Culture around Spanish language

Spanish dialects around the world

Spanish, also known as Castilian, is spoken, or studied by more than 500 million people around the world; of these, more than 450 million are fully fluent – approximately 50 million are fluent with certain limitations, and nearly 20 million are in the language learning process. This means that 67% of the world’s population speaks Spanish. Yes, I said it right: 67% of the world’s population speaks Spanish!!

It is the second most spoken language after Mandarin, ahead of English, and is the official language of 21 countries. In Europe, it is spoken in Spain; In America, it is the official language of Argentina, Bolivia, Colombia, Costa Rica, Cuba, Chile, Ecuador, Guatemala, Honduras, Mexico, Nicaragua, Panama, Paraguay, Peru, Puerto Rico, Dominican Republic, El Salvador, Uruguay, and Venezuela. and in Africa, it is the official language in Equatorial Guinea. Additionally, there is a significant percentage of native speakers in parts of the United States, Brazil, Canada, Algeria, the Philippines, Australia, and Israel.

Faced with this enormous demographic and geographical extension, there is also massive linguistic diversity, both phonetic (that is, in the accents and pronunciation of words), lexical (forms of writing) and morphosyntactic (ways of structuring a sentence).

Measure your words when talking to your grandfather

Spanish speakers know very well that these peculiarities exist since not everyone uses the same variety of the language. Just as there are linguistic varieties of the same language depending on the cultural or social group to which one belongs, the same language also varies depending on the generations. For example, a grandfather does not use the same expressions or words as his grandchildren; these intergenerational linguistic subtleties probably come to light when interacting.

Being aware of these differences can be complicated, but at the same time exciting and very entertaining when learning a new language. Let’s look at some examples.

Do you know the adage “When in Rome, do as the Romans do”?

Well, it makes perfect sense when talking about language, and even more so about the same language, since geography is an essential factor in the formation and evolution of languages: ¿tú vas hoy? or ¿vos vas hoy? ¿vosotros vais hoy? or ¿ustedes van hoy? How should you ask? Don’t panic, don’t collapse, all those options are fine. The difference is that the “¿vas hoy?” It is used in Spain and much of America, while “¿vos vas hoy?” It is the common expression in Argentina and Uruguay. If you are in Spain, you will hear this same question in the plural as ¿vosotros vais hoy? in an informal context, while in a formal context, it will be ¿ustedes van hoy?” in the case of American countries, ¿ustedes van hoy?” is used, whether in a formal or informal context. Spaniards will only say “ustedes” when they want to address someone with respect. On the other hand, the formal singular for Spain and for the countries of America is “you”.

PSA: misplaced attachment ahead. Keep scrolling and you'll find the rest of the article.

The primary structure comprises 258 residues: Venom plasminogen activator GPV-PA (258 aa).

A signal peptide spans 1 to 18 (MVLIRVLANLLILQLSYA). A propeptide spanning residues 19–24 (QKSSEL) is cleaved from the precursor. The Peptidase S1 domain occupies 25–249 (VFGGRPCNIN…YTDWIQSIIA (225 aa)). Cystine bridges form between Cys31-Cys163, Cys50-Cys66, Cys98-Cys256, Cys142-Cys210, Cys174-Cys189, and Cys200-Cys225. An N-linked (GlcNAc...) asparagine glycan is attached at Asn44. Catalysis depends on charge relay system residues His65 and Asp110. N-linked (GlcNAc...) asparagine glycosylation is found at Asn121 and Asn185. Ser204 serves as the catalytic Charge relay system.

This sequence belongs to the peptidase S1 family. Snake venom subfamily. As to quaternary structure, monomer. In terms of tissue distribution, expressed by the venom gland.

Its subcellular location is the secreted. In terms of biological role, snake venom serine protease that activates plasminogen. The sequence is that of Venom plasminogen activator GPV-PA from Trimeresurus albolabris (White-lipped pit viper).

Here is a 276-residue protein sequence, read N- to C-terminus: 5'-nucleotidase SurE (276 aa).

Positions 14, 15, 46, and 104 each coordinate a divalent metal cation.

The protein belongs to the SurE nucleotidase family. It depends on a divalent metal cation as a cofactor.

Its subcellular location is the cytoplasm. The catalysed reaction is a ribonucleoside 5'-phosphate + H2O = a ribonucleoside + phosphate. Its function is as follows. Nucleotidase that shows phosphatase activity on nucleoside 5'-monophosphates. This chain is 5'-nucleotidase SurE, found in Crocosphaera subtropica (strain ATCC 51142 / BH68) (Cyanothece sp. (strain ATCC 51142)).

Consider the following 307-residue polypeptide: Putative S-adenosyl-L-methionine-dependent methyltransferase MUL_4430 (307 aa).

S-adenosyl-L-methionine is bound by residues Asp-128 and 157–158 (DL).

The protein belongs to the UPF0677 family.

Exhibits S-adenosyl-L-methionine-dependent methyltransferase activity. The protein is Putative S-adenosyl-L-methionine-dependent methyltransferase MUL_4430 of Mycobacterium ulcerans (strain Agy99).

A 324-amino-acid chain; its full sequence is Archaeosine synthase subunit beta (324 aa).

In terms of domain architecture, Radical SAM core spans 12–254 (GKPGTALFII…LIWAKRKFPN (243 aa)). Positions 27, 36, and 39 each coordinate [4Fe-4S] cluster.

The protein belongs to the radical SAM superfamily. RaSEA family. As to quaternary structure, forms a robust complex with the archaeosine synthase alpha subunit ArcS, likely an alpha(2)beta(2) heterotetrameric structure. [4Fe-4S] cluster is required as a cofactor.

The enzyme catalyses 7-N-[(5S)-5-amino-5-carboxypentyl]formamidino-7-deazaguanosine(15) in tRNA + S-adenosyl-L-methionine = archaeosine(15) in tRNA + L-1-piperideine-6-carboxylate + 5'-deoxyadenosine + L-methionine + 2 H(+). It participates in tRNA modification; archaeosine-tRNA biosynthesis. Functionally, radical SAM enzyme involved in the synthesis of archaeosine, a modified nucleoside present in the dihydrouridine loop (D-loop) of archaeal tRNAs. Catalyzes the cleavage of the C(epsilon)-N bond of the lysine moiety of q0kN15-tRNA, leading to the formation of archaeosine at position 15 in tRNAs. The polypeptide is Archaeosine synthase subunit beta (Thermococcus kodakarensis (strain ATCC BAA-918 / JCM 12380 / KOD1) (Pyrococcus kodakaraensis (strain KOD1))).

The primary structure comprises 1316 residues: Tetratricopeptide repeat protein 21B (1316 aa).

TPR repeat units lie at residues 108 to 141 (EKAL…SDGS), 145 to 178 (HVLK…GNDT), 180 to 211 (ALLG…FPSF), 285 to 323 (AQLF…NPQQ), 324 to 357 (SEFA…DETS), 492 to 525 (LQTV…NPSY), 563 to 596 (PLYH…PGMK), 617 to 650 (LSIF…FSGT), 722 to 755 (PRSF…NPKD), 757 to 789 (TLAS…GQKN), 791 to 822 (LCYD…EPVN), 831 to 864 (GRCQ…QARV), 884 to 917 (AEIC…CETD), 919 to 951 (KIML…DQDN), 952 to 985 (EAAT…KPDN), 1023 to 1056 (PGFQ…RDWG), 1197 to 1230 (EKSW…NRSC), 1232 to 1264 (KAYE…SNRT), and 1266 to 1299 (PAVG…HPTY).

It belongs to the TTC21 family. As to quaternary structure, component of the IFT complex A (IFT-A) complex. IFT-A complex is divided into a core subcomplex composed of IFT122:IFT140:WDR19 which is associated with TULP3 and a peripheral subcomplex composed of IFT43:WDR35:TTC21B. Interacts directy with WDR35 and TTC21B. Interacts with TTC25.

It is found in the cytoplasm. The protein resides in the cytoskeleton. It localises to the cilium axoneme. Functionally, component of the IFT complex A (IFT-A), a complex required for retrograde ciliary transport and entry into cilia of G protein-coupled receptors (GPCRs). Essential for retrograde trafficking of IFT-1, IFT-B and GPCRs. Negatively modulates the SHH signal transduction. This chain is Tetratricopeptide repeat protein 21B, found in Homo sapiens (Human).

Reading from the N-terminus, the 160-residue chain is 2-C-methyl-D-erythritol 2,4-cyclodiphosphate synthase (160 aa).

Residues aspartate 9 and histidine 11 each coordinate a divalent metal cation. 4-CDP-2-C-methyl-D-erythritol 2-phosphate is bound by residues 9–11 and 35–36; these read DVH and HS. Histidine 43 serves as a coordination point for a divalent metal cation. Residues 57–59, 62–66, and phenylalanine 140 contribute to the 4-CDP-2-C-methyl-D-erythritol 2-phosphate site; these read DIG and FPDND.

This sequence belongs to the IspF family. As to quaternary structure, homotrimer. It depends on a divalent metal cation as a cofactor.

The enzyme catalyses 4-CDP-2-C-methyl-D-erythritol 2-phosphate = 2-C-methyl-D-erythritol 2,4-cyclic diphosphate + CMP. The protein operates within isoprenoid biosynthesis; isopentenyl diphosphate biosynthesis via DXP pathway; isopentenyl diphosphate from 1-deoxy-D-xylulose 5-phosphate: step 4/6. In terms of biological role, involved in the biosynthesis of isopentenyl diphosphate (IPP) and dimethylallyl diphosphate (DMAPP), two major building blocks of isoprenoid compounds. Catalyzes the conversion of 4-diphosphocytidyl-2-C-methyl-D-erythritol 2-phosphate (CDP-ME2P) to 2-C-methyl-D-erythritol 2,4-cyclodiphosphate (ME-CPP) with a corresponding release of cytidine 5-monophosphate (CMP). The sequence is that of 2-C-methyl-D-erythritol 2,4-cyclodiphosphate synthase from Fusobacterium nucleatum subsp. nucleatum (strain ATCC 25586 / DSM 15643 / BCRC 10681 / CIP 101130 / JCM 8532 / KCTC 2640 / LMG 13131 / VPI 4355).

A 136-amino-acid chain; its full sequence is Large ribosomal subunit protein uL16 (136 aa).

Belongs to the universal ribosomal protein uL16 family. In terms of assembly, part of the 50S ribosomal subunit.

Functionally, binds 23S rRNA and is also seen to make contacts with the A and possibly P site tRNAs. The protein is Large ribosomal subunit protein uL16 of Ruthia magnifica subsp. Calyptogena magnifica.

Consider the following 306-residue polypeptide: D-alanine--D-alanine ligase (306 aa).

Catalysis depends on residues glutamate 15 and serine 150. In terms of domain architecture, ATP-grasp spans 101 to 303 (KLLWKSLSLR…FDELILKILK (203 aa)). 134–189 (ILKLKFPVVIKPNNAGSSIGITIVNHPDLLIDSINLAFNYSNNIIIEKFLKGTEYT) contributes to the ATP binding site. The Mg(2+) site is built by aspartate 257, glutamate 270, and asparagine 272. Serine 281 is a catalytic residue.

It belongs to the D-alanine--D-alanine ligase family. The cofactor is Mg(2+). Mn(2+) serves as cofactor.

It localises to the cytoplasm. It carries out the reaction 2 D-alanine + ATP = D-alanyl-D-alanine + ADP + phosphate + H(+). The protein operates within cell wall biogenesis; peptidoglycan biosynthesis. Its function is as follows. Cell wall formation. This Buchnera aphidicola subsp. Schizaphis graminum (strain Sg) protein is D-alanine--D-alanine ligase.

If you want to know more about these morphosyntactic differences, you can review the Cervantes Virtual Centre’s article about the linguistic diversity of contemporary Spanish.

Potatoes or tomatoes?

But let’s leave behind the more formal issues of language use and give way to the most fun of the Spanish variants. Where there is the most outstanding number of lexical variations is in the vocabulary related to food, so while in Spain they talk about patatas, in Latin America, they are papas, and while in Mexico, Venezuela and Spain they call the delicious summer fruits fresas, in Argentina, Chile and Uruguay are called frutillas.

Since I have lived in Spain and am Chilean, I can tell you more anecdotes. For example, we stress words of Anglo-Saxon origin differently: in Spain, people say deo, while in Chile we say video and while Chileans say ícono, Spaniards say icono.

Does the hole in your sock have a name in your country? Well, in Spain, they call it tomate (tomato); that was very funny to me when I learned it because, in Chile, we also use the name of a vegetable, but it’s papa (potato), ha-ha!

I will give you two last pieces of information that have to do with professional translation and, of course with the country for which it is translated. Do you know the children’s movie Chicken Run? (it has been a few years since it was released). In Chile it was translated as “Pollitos en fuga”, while in Spain its commercial name was “Evasión en la granja”, and when “Eternal Sunshine of the Spotless Mind” was released, it arrived in Chile as “Eterno resplandor de una mente sin recuerdos”, while in Spain its translation was “¡Olvídate de mí!”, erasing all poetic traces of the original title ☹.

Finally, I leave you a video that summarises in a very entertaining way what we have been talking about in this article. Don’t despair and laugh at how challenging and diverse Spanish is sometimes! Enjoy it!

Remember that no matter what variant of Spanish you speak or are learning, there is no one Spanish that is better than another, as there are only differences within the same language, and they are all fine. If you travel or share with Spanish speakers of a different variant than yours, you will have fun and be significantly enriched by seeing the differences. In addition, the new iScribo considers a large part of these within its latest version of grammar correction. So, practice, learn and enjoy!

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